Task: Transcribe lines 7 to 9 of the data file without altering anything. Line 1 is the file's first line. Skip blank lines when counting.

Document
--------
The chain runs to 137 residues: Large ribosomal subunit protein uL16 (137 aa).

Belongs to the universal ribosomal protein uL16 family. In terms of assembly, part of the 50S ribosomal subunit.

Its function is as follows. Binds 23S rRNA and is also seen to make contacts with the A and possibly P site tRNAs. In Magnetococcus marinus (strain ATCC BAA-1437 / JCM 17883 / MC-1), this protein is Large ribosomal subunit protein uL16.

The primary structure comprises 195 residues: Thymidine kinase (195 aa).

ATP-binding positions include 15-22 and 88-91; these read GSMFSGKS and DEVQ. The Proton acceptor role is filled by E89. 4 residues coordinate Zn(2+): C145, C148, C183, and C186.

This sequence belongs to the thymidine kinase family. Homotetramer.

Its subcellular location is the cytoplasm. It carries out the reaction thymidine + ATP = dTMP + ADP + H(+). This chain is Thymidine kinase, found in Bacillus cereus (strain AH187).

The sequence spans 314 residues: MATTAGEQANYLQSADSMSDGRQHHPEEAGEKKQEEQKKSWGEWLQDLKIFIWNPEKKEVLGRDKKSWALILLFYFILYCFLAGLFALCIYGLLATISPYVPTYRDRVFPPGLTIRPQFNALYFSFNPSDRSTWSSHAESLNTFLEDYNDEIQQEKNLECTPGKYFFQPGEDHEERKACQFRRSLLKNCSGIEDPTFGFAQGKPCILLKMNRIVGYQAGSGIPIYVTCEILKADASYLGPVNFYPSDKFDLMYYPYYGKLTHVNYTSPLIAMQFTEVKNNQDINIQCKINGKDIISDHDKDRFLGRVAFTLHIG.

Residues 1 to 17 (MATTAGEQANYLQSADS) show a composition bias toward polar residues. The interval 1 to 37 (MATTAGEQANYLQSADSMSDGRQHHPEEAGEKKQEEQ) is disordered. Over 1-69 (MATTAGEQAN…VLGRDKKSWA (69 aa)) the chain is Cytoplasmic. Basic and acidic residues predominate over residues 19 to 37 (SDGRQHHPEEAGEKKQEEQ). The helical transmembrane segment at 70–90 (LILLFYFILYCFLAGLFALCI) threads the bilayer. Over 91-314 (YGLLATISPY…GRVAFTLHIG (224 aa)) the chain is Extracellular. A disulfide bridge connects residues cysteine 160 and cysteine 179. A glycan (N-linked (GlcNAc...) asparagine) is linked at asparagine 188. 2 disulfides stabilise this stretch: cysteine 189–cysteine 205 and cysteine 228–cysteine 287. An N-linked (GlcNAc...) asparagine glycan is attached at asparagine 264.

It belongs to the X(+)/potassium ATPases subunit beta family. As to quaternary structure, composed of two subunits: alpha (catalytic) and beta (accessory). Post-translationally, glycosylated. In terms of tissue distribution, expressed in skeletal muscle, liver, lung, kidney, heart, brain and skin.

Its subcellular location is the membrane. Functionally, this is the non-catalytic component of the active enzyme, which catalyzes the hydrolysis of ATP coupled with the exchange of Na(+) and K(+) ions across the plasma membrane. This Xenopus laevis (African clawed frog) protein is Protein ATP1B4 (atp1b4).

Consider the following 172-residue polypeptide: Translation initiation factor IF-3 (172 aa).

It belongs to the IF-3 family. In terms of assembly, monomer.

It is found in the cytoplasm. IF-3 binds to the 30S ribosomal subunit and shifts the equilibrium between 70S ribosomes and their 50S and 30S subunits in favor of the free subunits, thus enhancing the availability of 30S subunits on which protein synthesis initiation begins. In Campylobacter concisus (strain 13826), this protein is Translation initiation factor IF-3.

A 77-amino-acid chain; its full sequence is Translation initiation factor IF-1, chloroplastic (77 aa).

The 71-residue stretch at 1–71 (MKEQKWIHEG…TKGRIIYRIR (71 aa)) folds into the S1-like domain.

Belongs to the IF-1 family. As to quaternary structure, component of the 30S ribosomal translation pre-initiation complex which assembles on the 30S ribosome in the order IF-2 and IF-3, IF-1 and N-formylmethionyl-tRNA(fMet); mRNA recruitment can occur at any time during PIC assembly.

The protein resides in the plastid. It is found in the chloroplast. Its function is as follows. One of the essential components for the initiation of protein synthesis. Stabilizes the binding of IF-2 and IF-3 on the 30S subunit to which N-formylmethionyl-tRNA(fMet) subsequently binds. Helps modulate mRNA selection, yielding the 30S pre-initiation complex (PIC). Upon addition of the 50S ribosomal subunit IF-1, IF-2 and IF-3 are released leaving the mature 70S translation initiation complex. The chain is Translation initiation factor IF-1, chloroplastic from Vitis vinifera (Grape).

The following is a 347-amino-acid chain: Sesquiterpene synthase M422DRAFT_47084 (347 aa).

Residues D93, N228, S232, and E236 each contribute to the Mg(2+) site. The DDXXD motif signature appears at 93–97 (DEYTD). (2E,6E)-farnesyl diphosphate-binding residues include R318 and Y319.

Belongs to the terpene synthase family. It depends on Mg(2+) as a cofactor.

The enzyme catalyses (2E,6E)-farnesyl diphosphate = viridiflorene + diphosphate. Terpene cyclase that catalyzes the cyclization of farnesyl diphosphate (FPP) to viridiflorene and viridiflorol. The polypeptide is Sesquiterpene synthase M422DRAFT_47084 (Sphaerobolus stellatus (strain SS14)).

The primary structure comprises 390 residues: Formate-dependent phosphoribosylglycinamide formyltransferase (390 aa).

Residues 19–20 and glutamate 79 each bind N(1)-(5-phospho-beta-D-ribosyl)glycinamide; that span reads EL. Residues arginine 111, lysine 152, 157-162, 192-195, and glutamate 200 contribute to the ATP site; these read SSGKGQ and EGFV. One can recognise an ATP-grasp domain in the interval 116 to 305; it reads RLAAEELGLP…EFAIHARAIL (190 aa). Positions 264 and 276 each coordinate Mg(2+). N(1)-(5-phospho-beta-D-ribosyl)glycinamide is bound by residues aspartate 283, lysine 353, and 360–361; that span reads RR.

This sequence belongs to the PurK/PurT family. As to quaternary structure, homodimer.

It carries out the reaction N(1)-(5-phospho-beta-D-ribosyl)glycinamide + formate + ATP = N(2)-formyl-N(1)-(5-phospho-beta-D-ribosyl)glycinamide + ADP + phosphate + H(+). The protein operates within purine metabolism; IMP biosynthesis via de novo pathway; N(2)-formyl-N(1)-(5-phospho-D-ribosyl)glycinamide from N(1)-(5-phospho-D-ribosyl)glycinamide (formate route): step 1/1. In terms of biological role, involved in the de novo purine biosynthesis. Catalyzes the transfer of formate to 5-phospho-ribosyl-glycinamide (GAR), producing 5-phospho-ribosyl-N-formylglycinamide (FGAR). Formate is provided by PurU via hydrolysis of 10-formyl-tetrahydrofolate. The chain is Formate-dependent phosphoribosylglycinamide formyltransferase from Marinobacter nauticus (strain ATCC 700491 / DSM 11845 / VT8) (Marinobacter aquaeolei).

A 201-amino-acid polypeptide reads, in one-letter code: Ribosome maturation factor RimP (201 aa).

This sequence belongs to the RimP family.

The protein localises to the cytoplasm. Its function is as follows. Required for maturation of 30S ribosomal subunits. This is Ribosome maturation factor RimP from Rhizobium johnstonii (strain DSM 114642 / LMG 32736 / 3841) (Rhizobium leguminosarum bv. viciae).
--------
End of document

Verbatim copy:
Its subcellular location is the cytoplasm. It carries out the reaction thymidine + ATP = dTMP + ADP + H(+). This chain is Thymidine kinase, found in Bacillus cereus (strain AH187).

The sequence spans 314 residues: MATTAGEQANYLQSADSMSDGRQHHPEEAGEKKQEEQKKSWGEWLQDLKIFIWNPEKKEVLGRDKKSWALILLFYFILYCFLAGLFALCIYGLLATISPYVPTYRDRVFPPGLTIRPQFNALYFSFNPSDRSTWSSHAESLNTFLEDYNDEIQQEKNLECTPGKYFFQPGEDHEERKACQFRRSLLKNCSGIEDPTFGFAQGKPCILLKMNRIVGYQAGSGIPIYVTCEILKADASYLGPVNFYPSDKFDLMYYPYYGKLTHVNYTSPLIAMQFTEVKNNQDINIQCKINGKDIISDHDKDRFLGRVAFTLHIG.

Residues 1 to 17 (MATTAGEQANYLQSADS) show a composition bias toward polar residues. The interval 1 to 37 (MATTAGEQANYLQSADSMSDGRQHHPEEAGEKKQEEQ) is disordered. Over 1-69 (MATTAGEQAN…VLGRDKKSWA (69 aa)) the chain is Cytoplasmic. Basic and acidic residues predominate over residues 19 to 37 (SDGRQHHPEEAGEKKQEEQ). The helical transmembrane segment at 70–90 (LILLFYFILYCFLAGLFALCI) threads the bilayer. Over 91-314 (YGLLATISPY…GRVAFTLHIG (224 aa)) the chain is Extracellular. A disulfide bridge connects residues cysteine 160 and cysteine 179. A glycan (N-linked (GlcNAc...) asparagine) is linked at asparagine 188. 2 disulfides stabilise this stretch: cysteine 189–cysteine 205 and cysteine 228–cysteine 287. An N-linked (GlcNAc...) asparagine glycan is attached at asparagine 264.